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Biomolecular Concepts

Editor-in-Chief: Di Cera, Enrico


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CiteScore 2018: 3.35

SCImago Journal Rank (SJR) 2018: 1.475
Source Normalized Impact per Paper (SNIP) 2018: 0.825

ICV 2018: 124.31

Open Access
Online
ISSN
1868-503X
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Volume 2, Issue 6

Issues

Origin and function of embryonic Sertoli cells

Francisco Barrionuevo
  • Departamento de Genética e Instituto de Biotecnología, Universidad de Granada, Lab 127, Centro de Investigación Biomédica, Avenida del Conocimiento s/n, 18100 Armilla, Granada, Spain
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/ Miguel Burgos
  • Departamento de Genética e Instituto de Biotecnología, Universidad de Granada, Lab 127, Centro de Investigación Biomédica, Avenida del Conocimiento s/n, 18100 Armilla, Granada, Spain
  • Other articles by this author:
  • De Gruyter OnlineGoogle Scholar
/ Rafael Jiménez
  • Departamento de Genética e Instituto de Biotecnología, Universidad de Granada, Lab 127, Centro de Investigación Biomédica, Avenida del Conocimiento s/n, 18100 Armilla, Granada, Spain
  • Other articles by this author:
  • De Gruyter OnlineGoogle Scholar

Abstract

In the adult testis, Sertoli cells (SCs) are the epithelial supporting cells of the seminiferous tubules that provide germ cells (GCs) with the required nutrients and structural and regulatory support to complete spermatogenesis. SCs also form the blood-testis barrier, phagocytose apoptotic spermatocytes and cell debris derived from spermiogenesis, and produce and secrete numerous paracrine and endocrine signals involved in different regulatory processes. In addition to their essential functions in the adult testis, SCs play a pivotal role during testis development. They are the first cells to differentiate in the embryonic XY gonadal primordium and are involved in the regulation of testis-specific differentiation processes, such as prevention of GC entry into meiosis, Leydig and peritubular myoid cell differentiation, and regression of the Müllerian duct, the anlagen of the uterus, oviducts, and the upper part of the vagina. Expression of the Y-linked gene SRY in pre-SCs initiates a genetic cascade that leads to SC differentiation and subsequently to testis development. Since the identification of the SRY gene, many Sertoli-specific transcription factors and signals underlying the molecular mechanisms of early testis differentiation have been identified. Here, we review the state of the art of the molecular interactions that commit the supporting cell lineage of the gonadal primordium to differentiate as SCs and the subsequent Sertoli-specific signaling pathways involved in early testis differentiation.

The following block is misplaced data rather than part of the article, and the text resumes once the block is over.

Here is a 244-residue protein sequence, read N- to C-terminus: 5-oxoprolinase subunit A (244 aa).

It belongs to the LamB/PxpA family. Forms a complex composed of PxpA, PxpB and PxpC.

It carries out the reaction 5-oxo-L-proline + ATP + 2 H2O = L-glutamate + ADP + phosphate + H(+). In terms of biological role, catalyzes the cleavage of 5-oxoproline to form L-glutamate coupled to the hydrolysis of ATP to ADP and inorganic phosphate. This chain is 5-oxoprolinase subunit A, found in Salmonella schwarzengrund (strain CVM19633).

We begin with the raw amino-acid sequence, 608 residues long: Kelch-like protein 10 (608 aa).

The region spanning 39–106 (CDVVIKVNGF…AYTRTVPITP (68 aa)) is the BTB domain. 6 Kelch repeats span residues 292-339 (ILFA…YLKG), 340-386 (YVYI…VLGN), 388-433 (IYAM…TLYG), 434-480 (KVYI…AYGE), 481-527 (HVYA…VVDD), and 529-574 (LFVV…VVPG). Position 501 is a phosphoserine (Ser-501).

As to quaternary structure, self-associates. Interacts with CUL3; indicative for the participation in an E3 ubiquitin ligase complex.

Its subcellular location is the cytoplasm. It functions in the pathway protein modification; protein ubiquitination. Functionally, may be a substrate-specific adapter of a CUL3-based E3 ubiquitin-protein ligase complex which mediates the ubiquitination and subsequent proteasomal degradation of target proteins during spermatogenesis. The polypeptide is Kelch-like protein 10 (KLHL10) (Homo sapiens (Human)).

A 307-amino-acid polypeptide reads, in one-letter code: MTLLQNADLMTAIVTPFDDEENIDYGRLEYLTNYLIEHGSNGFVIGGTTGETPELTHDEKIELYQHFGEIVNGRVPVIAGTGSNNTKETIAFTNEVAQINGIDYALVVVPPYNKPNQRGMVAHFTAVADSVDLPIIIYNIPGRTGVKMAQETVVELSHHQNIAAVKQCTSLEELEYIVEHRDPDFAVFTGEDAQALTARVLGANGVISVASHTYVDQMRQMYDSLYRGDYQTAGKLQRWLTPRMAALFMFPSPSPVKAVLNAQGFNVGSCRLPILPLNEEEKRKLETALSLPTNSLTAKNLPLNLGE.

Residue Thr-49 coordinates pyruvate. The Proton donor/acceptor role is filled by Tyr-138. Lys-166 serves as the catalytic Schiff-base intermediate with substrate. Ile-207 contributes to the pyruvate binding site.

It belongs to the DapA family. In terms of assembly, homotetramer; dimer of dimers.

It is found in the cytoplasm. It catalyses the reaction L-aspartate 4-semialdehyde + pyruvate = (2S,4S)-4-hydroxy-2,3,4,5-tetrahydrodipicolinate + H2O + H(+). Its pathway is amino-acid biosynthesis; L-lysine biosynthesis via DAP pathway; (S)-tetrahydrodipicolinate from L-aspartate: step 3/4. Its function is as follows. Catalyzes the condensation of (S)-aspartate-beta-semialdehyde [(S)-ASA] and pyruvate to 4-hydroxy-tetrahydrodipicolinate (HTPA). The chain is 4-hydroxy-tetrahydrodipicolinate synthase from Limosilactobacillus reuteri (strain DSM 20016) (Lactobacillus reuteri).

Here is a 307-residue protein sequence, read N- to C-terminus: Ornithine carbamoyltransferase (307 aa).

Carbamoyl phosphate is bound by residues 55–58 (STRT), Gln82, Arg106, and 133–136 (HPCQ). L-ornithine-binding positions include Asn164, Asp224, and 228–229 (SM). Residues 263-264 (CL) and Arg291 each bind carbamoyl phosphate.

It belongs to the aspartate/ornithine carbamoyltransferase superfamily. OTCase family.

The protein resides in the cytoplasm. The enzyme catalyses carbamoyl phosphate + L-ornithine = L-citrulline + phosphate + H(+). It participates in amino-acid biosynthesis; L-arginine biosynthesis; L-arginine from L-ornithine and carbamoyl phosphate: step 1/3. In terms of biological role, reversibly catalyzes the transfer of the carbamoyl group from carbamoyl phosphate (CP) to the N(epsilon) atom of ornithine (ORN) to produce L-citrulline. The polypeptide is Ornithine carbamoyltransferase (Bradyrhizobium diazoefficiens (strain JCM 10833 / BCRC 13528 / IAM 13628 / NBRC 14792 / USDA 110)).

Keywords: embryonic Sertoli cell; embryonic testis function; SOX9; SRY; testis differentiation

About the article

Corresponding author


Received: 2011-05-23

Accepted: 2011-09-16

Published in Print: 2011-12-01


Citation Information: BioMolecular Concepts, Volume 2, Issue 6, Pages 537–547, ISSN (Online) 1868-503X, ISSN (Print) 1868-5021, DOI: https://doi.org/10.1515/BMC.2011.044.

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